That in the opinion of this House, in view of her great and varied resources, of her geographical position and national environments, and of that spirit of self-help and self-respect which alone befits a strong and growing people, Canada should no longer delay in assuming her share of the responsibility and financial burden incident to the suitable protection of her exposed coast line and great seaports.

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Mark the words: "Canada should no longer delay." For a long space of time this subject had been before the House. The question of a Canadian navy to guard our shores and commerce has been more than once brought to the attention of this House. It has been discussed in numerous meetings and in innumerable newspaper articles, and therefore my hon friend from North Toronto (Mr. Foster) was simply following the trend of public opinion when he brought it to the attention of this House. When he last brought it up, it did not meet any adverse comment but was accepted by everybody. Not a voice of dissent was heard, not even the voice of the hon. member for Jacques Cartier (Mr. Monk) who was present on that occasion, who heard the discussion but who could not bring his courage to the sticking point, and oppose the resolution. My hon. friend has told us subsequently that he left the House and was not present when the vote was taken. Whether he left the House to shirk the vote or for a more praiseworthy motive, does not matter, on that occasion everybody in this House agreed to the proposition, and I must say that there was no one so enthusiastic in its support as my hon. friend the leader of the Conservative party. He was not satisfied with the resolution but wanted immediate action to be taken. I myself was in favour of the motion, but I thought the language rather vague and deemed it my duty to put it in more concrete form. I moved an amendment which I shall not quote in its entirety, but there is one paragraph, which is the kernel of the whole thing, and which I shall read to the House. That pargraph in my amendment was this:  --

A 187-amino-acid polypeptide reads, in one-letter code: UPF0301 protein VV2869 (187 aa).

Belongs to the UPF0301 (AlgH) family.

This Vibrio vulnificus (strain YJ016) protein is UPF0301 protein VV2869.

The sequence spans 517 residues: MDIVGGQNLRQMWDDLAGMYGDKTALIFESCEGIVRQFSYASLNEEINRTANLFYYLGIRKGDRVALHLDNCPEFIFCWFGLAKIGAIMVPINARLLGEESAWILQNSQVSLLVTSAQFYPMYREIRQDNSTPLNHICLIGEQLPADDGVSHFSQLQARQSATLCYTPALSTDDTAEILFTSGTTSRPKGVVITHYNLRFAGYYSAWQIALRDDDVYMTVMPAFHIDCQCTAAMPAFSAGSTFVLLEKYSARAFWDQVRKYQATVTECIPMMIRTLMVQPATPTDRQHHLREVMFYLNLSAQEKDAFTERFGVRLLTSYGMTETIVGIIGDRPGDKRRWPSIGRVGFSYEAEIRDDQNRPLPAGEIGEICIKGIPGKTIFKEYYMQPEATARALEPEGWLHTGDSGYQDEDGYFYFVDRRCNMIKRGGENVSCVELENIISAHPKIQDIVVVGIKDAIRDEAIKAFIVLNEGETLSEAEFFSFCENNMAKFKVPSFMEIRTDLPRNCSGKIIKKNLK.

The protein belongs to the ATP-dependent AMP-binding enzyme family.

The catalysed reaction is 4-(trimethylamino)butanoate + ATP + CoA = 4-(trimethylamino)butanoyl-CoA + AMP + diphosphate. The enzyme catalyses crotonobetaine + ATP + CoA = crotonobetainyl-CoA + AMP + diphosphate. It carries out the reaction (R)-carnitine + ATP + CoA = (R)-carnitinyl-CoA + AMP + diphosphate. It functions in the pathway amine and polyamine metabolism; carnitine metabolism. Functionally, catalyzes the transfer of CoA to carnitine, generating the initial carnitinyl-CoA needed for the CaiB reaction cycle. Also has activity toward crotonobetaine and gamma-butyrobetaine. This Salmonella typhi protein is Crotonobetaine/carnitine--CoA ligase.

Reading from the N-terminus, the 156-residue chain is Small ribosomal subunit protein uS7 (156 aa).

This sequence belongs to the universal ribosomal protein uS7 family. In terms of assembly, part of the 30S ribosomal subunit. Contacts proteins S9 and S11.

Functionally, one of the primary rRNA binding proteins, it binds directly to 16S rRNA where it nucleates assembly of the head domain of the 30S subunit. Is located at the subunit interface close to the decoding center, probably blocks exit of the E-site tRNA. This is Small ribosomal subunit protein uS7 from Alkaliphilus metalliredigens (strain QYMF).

The House will cordially approve of any necessary expenditure designed to promote the organization of a Canadian naval service in cooperation with and in close relation to the imperial navy along the lines suggested by the Admiralty at the last imperial conference and in full sympathy with the view that the naval supremacy of Great Britain is essential to the security of commerce, the safety of the empire and the peace of the world.

My hon. friend agreed to this  --  not a word to be taken out of it; but the only fault he had to find was that the language was not sufficiently definite. He was not satisfied that we should provide for the organization of the naval service, but instead that we should provide for its immediate organization. Not an hour, not a day was to be lost; and following his suggestion, we inserted the word "speedy". There was no question then of consulting the people or having a plebiscite or a general election and inviting the people to tell us what we should do. My hon. friend did not want as to wait a moment to consult anybody but insisted that we should go

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on immediately. He was in that frame of mind when the session closed. After the session he went to England and there presented to the people of England the motion which had been passed by this parliament on the necessity of an immediate organization of a Canadian service. After his tour in England and almost on the same day that he landed in Halifax, he spoke again on the same subject in the same way as he had done before and depicted all the advantages which would accrue to the country at large, and Nova Scotia and Halifax in particular, from the immediate organization of a Canadian navy. On the 14th of October, my hon. friend spoke at Halifax, as follows:  -- 

One governing principle at least should control, namely, that out of our materials, by our own labour and by the instructed skill of our own people, any necessary provision for our own naval defence should be made. In this connection may we not hope that there shall be given a stimulus and an encouragement to the ship-building industry of which Canada has long been lacking? Today should be Nova Scotia's opportunity in this regard. Providence has endowed this province with the material, with the men and with the maritime situation which are essential for developing a scheme of naval defence and protection.

There was no suggestion there that we should consult the people. Providence itself had decided that the navy was in the interests of Nova Scotia.